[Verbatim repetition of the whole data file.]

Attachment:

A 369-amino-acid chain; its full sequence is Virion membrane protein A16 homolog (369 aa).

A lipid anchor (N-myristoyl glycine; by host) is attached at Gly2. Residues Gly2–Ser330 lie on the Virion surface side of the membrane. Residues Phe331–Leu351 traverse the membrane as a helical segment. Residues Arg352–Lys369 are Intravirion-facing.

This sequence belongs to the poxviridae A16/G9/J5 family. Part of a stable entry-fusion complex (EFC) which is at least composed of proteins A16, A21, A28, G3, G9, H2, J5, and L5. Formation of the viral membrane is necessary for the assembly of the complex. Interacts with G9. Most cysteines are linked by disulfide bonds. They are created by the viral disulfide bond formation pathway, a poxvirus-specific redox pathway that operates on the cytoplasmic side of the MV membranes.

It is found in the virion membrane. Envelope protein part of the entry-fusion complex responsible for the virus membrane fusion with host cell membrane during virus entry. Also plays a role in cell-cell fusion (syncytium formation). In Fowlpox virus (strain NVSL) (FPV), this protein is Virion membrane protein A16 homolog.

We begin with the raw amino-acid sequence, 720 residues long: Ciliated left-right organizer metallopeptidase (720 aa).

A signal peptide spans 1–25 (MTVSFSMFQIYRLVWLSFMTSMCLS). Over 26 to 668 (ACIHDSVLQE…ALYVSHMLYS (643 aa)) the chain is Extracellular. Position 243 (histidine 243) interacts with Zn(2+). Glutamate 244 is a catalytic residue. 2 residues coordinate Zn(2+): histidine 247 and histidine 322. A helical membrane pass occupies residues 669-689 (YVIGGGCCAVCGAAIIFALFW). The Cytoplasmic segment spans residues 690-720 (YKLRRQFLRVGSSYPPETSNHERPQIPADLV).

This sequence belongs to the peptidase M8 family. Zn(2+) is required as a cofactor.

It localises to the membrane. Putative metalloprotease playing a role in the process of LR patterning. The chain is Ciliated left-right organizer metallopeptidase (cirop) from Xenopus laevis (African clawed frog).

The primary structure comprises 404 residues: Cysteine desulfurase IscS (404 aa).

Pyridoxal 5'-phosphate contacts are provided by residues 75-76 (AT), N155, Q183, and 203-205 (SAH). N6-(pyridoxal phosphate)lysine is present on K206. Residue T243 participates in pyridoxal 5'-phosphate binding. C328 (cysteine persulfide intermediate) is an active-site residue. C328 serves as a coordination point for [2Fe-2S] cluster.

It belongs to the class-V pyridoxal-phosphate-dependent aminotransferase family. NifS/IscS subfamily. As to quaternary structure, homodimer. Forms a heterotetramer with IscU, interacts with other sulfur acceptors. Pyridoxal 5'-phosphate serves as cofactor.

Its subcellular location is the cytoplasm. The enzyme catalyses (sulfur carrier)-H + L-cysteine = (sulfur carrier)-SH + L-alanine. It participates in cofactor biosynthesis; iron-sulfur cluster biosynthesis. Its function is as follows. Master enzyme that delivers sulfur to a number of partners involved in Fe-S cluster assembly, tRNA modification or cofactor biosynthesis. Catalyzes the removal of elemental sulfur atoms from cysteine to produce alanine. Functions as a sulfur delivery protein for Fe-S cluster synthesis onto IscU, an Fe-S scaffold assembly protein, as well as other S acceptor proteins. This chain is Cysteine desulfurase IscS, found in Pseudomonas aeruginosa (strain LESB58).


A 369-amino-acid chain; its full sequence is Virion membrane protein A16 homolog (369 aa).

A lipid anchor (N-myristoyl glycine; by host) is attached at Gly2. Residues Gly2–Ser330 lie on the Virion surface side of the membrane. Residues Phe331–Leu351 traverse the membrane as a helical segment. Residues Arg352–Lys369 are Intravirion-facing.

This sequence belongs to the poxviridae A16/G9/J5 family. Part of a stable entry-fusion complex (EFC) which is at least composed of proteins A16, A21, A28, G3, G9, H2, J5, and L5. Formation of the viral membrane is necessary for the assembly of the complex. Interacts with G9. Most cysteines are linked by disulfide bonds. They are created by the viral disulfide bond formation pathway, a poxvirus-specific redox pathway that operates on the cytoplasmic side of the MV membranes.

It is found in the virion membrane. Envelope protein part of the entry-fusion complex responsible for the virus membrane fusion with host cell membrane during virus entry. Also plays a role in cell-cell fusion (syncytium formation). In Fowlpox virus (strain NVSL) (FPV), this protein is Virion membrane protein A16 homolog.

We begin with the raw amino-acid sequence, 720 residues long: Ciliated left-right organizer metallopeptidase (720 aa).

A signal peptide spans 1–25 (MTVSFSMFQIYRLVWLSFMTSMCLS). Over 26 to 668 (ACIHDSVLQE…ALYVSHMLYS (643 aa)) the chain is Extracellular. Position 243 (histidine 243) interacts with Zn(2+). Glutamate 244 is a catalytic residue. 2 residues coordinate Zn(2+): histidine 247 and histidine 322. A helical membrane pass occupies residues 669-689 (YVIGGGCCAVCGAAIIFALFW). The Cytoplasmic segment spans residues 690-720 (YKLRRQFLRVGSSYPPETSNHERPQIPADLV).

This sequence belongs to the peptidase M8 family. Zn(2+) is required as a cofactor.

It localises to the membrane. Putative metalloprotease playing a role in the process of LR patterning. The chain is Ciliated left-right organizer metallopeptidase (cirop) from Xenopus laevis (African clawed frog).

The primary structure comprises 404 residues: Cysteine desulfurase IscS (404 aa).

Pyridoxal 5'-phosphate contacts are provided by residues 75-76 (AT), N155, Q183, and 203-205 (SAH). N6-(pyridoxal phosphate)lysine is present on K206. Residue T243 participates in pyridoxal 5'-phosphate binding. C328 (cysteine persulfide intermediate) is an active-site residue. C328 serves as a coordination point for [2Fe-2S] cluster.

It belongs to the class-V pyridoxal-phosphate-dependent aminotransferase family. NifS/IscS subfamily. As to quaternary structure, homodimer. Forms a heterotetramer with IscU, interacts with other sulfur acceptors. Pyridoxal 5'-phosphate serves as cofactor.

Its subcellular location is the cytoplasm. The enzyme catalyses (sulfur carrier)-H + L-cysteine = (sulfur carrier)-SH + L-alanine. It participates in cofactor biosynthesis; iron-sulfur cluster biosynthesis. Its function is as follows. Master enzyme that delivers sulfur to a number of partners involved in Fe-S cluster assembly, tRNA modification or cofactor biosynthesis. Catalyzes the removal of elemental sulfur atoms from cysteine to produce alanine. Functions as a sulfur delivery protein for Fe-S cluster synthesis onto IscU, an Fe-S scaffold assembly protein, as well as other S acceptor proteins. This chain is Cysteine desulfurase IscS, found in Pseudomonas aeruginosa (strain LESB58).